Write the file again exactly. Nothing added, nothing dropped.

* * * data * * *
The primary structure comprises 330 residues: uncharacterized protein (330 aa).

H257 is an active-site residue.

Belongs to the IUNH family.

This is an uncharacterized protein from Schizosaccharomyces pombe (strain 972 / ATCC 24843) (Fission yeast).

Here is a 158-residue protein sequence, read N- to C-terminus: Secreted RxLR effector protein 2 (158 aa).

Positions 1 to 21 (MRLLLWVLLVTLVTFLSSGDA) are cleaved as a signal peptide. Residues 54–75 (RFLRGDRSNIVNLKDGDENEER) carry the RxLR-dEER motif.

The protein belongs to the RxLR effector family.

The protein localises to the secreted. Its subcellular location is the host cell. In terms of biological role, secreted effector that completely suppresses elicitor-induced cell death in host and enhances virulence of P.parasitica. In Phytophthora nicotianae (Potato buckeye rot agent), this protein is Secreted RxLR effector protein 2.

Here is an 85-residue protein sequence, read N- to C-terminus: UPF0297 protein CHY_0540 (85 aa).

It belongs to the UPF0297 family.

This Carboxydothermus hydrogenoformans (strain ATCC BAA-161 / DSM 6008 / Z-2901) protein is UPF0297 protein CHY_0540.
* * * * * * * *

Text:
The primary structure comprises 330 residues: uncharacterized protein (330 aa).

H257 is an active-site residue.

Belongs to the IUNH family.

This is an uncharacterized protein from Schizosaccharomyces pombe (strain 972 / ATCC 24843) (Fission yeast).

Here is a 158-residue protein sequence, read N- to C-terminus: Secreted RxLR effector protein 2 (158 aa).

Positions 1 to 21 (MRLLLWVLLVTLVTFLSSGDA) are cleaved as a signal peptide. Residues 54–75 (RFLRGDRSNIVNLKDGDENEER) carry the RxLR-dEER motif.

The protein belongs to the RxLR effector family.

The protein localises to the secreted. Its subcellular location is the host cell. In terms of biological role, secreted effector that completely suppresses elicitor-induced cell death in host and enhances virulence of P.parasitica. In Phytophthora nicotianae (Potato buckeye rot agent), this protein is Secreted RxLR effector protein 2.

Here is an 85-residue protein sequence, read N- to C-terminus: UPF0297 protein CHY_0540 (85 aa).

It belongs to the UPF0297 family.

This Carboxydothermus hydrogenoformans (strain ATCC BAA-161 / DSM 6008 / Z-2901) protein is UPF0297 protein CHY_0540.